Enhancing the adaptive capacity of Wami-Ruvu and Rufiji basin communities to cope with climate shocks will require interventions in a number of areas. Agriculture is one of the major livelihoods in these basins, especially in the southern highlands of Rufiji basin. We observed that many rural areas were in locations that had potential for high crop yields but were in remote areas, taking longer duration to reach major market centers. This physical isolation can lead to negative consequences on availability of food for urban populations, precipitating increases in food prices. Rural farmers who cannot access markets for their produce can also suffer negative economic impacts, consequently affecting household income. The latter is a critical factor to the resilience of households during seasons that experience shocks such as droughts that affect crop yields. Overall, negative impacts on agricultural areas can have detrimental effects on the health and household vulnerability and likely undermine the ability to cope with future climate shocks. It is critically important for government and development partners to enhance the adaptive capacity of vulnerable communities in these basins to current impacts of rainfall declines on smallholder agriculture and availability of water resources for farming while also mitigating likely impacts from projected increases in temperature in the near future.
Our results provided an independent validation of selected districts and provided further evidence that a combination of quantitative and qualitative criteria can be used for prioritizing development assistance effectively. These results supported WARIDI’s rationale for focusing on agricultural livelihoods and water resources management in each district hotspot. They also led to the development of district action plans for integrating climate change into district-wide development plans including interventions in agriculture, forestry, health, water, tourism and wildlife, and were used during facilitated discussions with national ministries including the Ministry of Water, Ministry of Agriculture, Ministry of Natural Resources and Tourism, Presidents Office—Regional Administrative and Local Government and local government authorities. It is worth noting that, while most of the interventions were in districts captured by our vulnerability maps as being hotspots, a good number fell in the lower categories of overall vulnerability. This can be partly explained by the choice of indicators which was influenced by our focus on social vulnerability. Our analysis captured various aspects in which different water user groups, largely comprised of the human population, are impacted by climate variability and other environmental changes. We defined these impacts as those that relate to health, wellbeing and livelihoods.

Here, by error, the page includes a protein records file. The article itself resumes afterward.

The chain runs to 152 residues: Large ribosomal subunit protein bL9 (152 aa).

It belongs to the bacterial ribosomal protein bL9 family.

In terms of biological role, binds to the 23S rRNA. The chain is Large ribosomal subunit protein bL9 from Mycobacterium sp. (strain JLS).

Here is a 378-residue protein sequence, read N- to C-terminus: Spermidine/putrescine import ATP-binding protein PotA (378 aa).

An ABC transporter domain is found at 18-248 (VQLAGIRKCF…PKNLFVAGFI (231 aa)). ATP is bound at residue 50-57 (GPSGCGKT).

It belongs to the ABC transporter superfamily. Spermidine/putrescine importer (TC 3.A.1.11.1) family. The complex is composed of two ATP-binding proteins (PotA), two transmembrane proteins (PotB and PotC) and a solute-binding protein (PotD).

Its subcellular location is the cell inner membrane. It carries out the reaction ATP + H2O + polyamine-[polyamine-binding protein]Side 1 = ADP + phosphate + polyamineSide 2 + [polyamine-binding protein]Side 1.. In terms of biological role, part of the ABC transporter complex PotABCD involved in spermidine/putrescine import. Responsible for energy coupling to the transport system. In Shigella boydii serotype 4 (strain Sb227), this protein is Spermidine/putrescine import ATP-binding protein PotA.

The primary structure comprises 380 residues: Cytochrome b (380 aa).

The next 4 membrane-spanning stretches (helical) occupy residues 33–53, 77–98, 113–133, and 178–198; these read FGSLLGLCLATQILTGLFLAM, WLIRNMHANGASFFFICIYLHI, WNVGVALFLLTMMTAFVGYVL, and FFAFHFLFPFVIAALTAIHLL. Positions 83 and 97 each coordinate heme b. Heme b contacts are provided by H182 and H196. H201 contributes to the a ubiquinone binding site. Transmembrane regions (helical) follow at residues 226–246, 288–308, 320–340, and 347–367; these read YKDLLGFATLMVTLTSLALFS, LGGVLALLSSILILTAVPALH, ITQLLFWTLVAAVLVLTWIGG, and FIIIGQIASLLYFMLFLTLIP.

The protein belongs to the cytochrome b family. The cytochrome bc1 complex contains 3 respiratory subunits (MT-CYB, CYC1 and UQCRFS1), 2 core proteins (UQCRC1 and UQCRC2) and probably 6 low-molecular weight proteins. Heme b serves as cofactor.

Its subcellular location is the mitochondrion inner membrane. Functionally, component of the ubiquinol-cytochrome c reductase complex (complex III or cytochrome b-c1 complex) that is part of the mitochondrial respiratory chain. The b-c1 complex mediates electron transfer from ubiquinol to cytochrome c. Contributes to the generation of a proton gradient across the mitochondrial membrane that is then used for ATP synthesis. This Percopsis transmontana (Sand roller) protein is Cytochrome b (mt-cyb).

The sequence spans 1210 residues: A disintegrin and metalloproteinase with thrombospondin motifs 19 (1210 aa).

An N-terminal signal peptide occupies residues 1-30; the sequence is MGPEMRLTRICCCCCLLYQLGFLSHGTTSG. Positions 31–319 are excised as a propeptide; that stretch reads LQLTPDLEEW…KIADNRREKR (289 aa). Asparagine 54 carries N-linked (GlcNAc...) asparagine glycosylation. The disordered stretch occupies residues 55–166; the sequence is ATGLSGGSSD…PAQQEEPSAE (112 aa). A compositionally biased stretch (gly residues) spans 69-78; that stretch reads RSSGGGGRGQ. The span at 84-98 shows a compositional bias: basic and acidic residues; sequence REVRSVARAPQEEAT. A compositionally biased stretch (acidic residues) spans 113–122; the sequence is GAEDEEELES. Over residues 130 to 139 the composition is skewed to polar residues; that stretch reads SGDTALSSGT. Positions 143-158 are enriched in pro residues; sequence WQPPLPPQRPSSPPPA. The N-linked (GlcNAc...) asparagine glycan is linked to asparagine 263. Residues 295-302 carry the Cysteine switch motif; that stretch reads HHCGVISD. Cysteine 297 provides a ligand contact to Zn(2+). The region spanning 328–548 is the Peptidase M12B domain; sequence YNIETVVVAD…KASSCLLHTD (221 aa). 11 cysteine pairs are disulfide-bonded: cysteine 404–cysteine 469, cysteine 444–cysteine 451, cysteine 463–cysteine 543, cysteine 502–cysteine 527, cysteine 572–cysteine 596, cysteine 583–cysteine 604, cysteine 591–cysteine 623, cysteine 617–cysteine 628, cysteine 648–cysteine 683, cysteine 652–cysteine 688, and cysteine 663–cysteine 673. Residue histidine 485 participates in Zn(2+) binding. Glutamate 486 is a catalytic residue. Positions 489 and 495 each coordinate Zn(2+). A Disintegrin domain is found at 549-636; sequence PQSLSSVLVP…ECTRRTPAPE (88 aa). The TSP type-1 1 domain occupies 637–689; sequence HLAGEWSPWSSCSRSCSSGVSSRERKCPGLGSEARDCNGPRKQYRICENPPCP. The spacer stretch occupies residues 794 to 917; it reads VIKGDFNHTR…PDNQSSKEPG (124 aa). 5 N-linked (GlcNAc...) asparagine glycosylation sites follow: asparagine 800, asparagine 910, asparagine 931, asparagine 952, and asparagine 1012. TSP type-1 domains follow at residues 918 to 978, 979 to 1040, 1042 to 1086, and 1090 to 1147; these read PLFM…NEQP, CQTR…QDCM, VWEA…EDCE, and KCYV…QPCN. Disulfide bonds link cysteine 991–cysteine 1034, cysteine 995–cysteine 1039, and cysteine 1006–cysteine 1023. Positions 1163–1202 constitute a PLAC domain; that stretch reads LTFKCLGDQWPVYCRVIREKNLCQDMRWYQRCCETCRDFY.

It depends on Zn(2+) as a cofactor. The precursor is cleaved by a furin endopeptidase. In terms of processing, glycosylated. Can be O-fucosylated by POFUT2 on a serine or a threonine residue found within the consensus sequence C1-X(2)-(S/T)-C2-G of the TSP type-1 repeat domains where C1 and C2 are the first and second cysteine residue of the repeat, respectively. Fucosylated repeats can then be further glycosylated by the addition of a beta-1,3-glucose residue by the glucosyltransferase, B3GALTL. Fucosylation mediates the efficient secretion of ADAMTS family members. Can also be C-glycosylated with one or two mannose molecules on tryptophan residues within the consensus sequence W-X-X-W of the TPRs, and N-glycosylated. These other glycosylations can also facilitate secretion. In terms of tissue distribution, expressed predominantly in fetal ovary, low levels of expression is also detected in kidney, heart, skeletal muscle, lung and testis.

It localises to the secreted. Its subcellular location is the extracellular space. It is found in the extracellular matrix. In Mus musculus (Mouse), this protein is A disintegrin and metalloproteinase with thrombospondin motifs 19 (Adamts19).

Temporally consistent climate data are important in climate vulnerability mapping and risk management [67,68]. Institutions in Tanzania led by TMA are increasing their capacity to collect and archive weather and climate data for use in climate risk and hydrological assessments. However, the capacity to analyze these data and integrate satellite Earth observations into their assessments is often limited with efforts have been ongoing to improve this capacity [69]. We used the co-development approach because it provided an opportunity for institutions in the CDT to collaborate in data analysis. It also acted as a means to build capacity of staff at institutions responsible for making data and information used in this study available for decision makers. This approach enabled technical experts in the CDT to work together by using good quality rainfall and temperature data that were generated through blending of station data with satellite proxies to produce vulnerability indices. The co-development team had an equally important role of providing insights on local conditions and supporting the linkage between WARIDI and other local stakeholders in government and other agencies.